Background and Identification
The General Motors 700R4 transmission was manufactured by Chevrolet in 1981 to run with 1982 model year vehicles. It is a four-speed automatic transmission with overdrive and was introduced as a way to make V8-powered cars and trucks more efficient. The transmission was designed for trucks and large cars but is compatible with a variety of Chevrolet, GMC, Cadillac, Pontiac, Buick, and Holden vehicles between 1982 and 1993.
The 700R4 was GM's overdrive four-speed replacement for the three-speed Turbo350. It also became a popular upgrade for older rear-wheel-drive General Motors vehicles. The transmission has several common problems, including a broken 27-spline input shaft in early versions of the 700R4 (after 1987, 30-spline shafts were developed to improve the reliability of the gearbox). Overheating is another common issue, though it can be avoided by installing an auxiliary transmission cooler. Slipping between 3rd-and 4th gears can occur when overheating weakens the metal of the clutch-pack disks, causing a problem with the clutch-pack that engages those gears. Overheating can also cause a warped valve body, which can be problematic when changing gears.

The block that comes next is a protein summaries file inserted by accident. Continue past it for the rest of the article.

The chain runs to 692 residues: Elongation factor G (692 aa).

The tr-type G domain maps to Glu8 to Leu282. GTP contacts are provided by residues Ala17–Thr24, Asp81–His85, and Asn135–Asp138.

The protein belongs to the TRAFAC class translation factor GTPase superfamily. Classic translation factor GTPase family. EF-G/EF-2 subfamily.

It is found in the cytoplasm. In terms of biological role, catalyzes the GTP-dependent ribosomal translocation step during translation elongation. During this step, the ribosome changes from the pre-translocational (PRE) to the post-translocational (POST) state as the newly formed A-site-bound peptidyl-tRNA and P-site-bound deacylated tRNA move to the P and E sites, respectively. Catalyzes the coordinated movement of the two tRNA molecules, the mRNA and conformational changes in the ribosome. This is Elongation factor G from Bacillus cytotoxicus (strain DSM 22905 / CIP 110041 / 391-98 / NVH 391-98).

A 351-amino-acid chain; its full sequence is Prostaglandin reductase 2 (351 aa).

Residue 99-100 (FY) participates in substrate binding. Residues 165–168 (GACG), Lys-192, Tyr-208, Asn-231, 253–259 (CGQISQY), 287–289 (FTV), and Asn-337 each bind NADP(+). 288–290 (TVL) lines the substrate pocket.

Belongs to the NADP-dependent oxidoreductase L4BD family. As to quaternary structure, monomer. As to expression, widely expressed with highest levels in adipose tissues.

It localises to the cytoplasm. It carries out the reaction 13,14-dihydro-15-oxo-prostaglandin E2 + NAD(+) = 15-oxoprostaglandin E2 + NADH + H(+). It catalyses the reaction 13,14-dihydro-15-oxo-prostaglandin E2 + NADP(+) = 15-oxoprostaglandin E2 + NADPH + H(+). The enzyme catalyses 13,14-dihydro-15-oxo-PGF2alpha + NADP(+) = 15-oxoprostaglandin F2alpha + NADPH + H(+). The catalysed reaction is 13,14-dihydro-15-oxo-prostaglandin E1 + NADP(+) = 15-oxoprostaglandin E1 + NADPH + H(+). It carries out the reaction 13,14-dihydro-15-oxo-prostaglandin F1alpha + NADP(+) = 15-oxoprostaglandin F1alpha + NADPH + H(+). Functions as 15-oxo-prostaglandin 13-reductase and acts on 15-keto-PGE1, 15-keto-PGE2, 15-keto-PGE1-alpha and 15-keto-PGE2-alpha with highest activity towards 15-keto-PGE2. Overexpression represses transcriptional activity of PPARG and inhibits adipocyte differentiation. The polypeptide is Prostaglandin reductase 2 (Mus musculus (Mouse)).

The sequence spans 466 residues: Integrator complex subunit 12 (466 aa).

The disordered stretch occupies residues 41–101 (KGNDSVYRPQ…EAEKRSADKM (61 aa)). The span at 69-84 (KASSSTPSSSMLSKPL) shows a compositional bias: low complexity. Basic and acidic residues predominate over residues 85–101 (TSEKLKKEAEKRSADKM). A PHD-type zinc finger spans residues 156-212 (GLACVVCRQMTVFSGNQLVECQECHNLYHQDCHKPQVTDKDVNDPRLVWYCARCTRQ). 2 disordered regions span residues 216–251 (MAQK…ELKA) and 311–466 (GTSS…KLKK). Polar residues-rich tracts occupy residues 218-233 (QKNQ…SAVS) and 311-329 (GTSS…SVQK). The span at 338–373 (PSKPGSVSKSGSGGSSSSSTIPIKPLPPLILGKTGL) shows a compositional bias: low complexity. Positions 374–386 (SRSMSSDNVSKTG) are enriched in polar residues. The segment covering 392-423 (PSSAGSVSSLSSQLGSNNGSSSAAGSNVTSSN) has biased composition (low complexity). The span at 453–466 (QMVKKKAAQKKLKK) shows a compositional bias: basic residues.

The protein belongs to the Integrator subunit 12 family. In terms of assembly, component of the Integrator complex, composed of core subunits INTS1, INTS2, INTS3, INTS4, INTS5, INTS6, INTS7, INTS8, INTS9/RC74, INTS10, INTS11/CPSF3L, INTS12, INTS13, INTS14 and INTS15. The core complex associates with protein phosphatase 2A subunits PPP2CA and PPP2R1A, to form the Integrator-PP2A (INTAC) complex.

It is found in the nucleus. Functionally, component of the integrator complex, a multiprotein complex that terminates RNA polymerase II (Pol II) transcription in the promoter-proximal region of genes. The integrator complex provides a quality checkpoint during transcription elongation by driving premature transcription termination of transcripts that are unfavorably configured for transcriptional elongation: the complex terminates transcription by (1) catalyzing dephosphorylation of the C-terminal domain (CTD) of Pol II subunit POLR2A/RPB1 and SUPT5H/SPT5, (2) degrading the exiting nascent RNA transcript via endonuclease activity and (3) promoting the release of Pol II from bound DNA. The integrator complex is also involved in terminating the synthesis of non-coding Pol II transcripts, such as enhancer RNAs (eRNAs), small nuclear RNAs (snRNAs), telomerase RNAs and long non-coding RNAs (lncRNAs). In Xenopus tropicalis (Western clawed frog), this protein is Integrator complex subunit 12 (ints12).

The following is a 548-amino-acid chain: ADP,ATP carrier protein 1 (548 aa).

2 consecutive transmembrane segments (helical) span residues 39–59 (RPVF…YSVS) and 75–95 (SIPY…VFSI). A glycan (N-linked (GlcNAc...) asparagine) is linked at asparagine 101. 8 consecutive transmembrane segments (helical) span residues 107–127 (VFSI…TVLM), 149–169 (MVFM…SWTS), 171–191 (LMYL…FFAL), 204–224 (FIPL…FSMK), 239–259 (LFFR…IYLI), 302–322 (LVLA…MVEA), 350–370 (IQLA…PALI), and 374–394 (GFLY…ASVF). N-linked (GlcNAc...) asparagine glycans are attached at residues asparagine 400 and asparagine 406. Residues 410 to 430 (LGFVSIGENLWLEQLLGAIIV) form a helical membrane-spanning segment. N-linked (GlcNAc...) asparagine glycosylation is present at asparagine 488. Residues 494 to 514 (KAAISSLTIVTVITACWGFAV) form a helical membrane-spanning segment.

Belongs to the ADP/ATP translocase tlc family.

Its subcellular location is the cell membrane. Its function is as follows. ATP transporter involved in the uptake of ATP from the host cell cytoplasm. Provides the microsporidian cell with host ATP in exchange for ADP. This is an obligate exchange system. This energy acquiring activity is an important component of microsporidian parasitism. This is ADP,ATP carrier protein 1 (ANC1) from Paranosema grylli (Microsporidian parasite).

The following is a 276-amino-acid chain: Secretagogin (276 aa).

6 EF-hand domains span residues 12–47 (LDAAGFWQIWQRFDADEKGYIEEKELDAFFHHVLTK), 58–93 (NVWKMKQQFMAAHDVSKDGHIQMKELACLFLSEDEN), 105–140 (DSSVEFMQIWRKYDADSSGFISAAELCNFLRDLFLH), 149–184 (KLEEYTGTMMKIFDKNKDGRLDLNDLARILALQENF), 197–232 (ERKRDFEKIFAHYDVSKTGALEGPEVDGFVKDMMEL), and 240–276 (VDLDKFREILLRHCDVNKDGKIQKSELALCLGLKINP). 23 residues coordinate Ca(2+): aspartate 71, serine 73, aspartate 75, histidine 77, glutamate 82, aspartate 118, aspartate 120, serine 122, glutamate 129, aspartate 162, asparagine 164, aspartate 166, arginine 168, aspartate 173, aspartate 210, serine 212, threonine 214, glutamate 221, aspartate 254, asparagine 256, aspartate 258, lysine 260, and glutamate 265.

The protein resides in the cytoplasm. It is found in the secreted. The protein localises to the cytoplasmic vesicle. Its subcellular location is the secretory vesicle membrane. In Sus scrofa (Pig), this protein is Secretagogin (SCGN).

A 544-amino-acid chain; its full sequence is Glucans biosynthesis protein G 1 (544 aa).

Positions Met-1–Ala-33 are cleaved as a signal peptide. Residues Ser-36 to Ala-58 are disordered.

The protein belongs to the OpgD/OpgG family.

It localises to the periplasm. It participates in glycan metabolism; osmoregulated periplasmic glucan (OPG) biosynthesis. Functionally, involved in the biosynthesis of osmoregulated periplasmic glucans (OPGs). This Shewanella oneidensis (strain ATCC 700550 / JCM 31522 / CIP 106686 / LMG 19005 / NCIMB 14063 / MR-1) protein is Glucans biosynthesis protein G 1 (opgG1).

In 1990, General Motors changed the name of the 700R4 to 4L60, which represented 4-speed, longitudinal, 6,000-pound gross vehicle weight rating. In 1993, the transmission’s hydraulic shifting system was replaced with electronic controls for the 4L60E version. There are several versions of the 700R4 transmission, including heavy-duty, super-duty, and Xtreme SS models. Each model has a higher horsepower and torque rating.
Heavy-Duty 700R4: rated up to 500-horsepower and 450-torque
SuperSport Super-Duty 700R4: rated up to 650-horsepower and 600-torque
Xtreme SS 700R4: rated up to 1,000-horsepower and 1,000-torque